Cert: 12A Year: 2021 Length: 136 mins
Cinema Handout (PDF 88KB)
Score: 73.21% Attendance: 45
This film split our reviewers and will probably not be to everyone's taste, but it felt too big to ignore: Voted as fourth best film of the year by Sight and Sound, and winner of the Jury Prize at Cannes, we decided you had to be given the chance to see it.
Don't expect a plot, but do expect a magical experience, lead by the queen of the unexpected, Tilda Swinton. She plays Jessica who hears a strange booming noise which leads her throughout the film... but to where?
"...Tilda Swinton told me that she had always considered [David Bowie] to be her spiritual 'cousin'. Like Bowie, Swinton has always possessed an uncanny ability to meld the natural and the supernatural – the down-to-earth and the out-of-this-world. That's a quality put to perfect use in the latest film from the Thai maestro Apichatpong Weerasethakul. Indefinable in terms of plot, this Cannes jury prize winner (which became Colombia's submission for the 94th Oscars this year) is a dreamlike cocktail that brings together human sensory experience, disrupted natural order, canine curses, exploding head syndrome, viral growths, ancient bones, modern machines, improvised jazz, geopolitical upheavals and the 'invisible people' of the Amazon, all tinged by 'the perfume of decay... a fermented wound'" – Mark Kermode, Guardian.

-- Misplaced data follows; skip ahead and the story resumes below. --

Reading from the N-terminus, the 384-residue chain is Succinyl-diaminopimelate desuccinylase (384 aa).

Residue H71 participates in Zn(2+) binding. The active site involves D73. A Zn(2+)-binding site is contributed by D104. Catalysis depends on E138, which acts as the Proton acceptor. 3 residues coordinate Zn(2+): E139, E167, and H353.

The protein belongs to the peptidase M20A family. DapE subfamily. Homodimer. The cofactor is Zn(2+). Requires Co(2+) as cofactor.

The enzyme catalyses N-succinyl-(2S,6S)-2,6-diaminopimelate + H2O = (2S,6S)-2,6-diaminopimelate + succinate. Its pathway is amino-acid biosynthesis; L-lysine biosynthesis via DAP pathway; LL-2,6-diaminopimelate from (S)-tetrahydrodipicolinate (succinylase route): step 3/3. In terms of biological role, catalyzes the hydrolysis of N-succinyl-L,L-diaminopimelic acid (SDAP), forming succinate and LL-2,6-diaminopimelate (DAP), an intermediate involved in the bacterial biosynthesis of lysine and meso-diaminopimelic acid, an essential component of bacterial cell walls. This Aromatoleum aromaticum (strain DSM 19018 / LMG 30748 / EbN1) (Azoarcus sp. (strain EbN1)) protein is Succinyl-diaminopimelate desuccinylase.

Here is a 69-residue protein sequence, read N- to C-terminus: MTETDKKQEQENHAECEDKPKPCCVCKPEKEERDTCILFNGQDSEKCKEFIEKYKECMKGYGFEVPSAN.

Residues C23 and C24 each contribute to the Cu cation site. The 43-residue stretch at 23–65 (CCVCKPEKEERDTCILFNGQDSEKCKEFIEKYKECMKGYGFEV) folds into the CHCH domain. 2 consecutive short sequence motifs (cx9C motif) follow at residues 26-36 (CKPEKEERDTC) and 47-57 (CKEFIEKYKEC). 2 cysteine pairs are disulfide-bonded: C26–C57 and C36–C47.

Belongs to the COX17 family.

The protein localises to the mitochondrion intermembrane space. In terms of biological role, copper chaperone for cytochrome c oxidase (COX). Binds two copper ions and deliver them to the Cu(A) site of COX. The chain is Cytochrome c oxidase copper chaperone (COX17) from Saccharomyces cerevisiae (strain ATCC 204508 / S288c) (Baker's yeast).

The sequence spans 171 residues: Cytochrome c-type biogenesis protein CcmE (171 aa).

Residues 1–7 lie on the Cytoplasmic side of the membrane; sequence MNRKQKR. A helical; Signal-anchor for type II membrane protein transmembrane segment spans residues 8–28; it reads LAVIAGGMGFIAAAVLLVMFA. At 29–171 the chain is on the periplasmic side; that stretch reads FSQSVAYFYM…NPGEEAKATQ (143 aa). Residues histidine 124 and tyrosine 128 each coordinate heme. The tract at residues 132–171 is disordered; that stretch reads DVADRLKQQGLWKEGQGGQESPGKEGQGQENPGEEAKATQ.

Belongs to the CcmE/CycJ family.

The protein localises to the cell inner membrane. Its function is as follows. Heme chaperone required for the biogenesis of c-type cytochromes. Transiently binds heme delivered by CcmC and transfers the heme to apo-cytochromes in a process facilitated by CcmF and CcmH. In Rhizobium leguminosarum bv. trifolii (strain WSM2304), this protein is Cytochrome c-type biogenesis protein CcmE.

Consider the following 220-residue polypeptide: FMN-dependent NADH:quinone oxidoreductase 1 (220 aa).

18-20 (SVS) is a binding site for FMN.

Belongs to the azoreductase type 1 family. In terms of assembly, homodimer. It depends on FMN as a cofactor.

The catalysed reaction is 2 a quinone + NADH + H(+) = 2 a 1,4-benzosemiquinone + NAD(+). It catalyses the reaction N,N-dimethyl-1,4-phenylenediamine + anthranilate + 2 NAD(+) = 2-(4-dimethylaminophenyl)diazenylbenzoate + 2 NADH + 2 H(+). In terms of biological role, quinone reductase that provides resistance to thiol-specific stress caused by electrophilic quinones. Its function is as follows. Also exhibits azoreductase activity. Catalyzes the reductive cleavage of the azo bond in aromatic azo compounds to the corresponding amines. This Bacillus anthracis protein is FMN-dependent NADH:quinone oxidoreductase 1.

"Designed and deserving to be seen big and loud, Memoria is a hypnotic, unquantifiable, occasionally inpenetrable sonic odyssey from a unique cinematic voice" – Jake Cunningham, Empire Magazine.
So there you have it: dare you miss seeing it?
Weerasethakul leaves us trembling on the edge of uncertainty, providing just enough terra firma to keep the viewer engaged while leading them deeper into the realms of the unknown.
Mark Kermode, Observer
It's a beautiful work of cinematic concentration Kate Taylor, Globe And Mail
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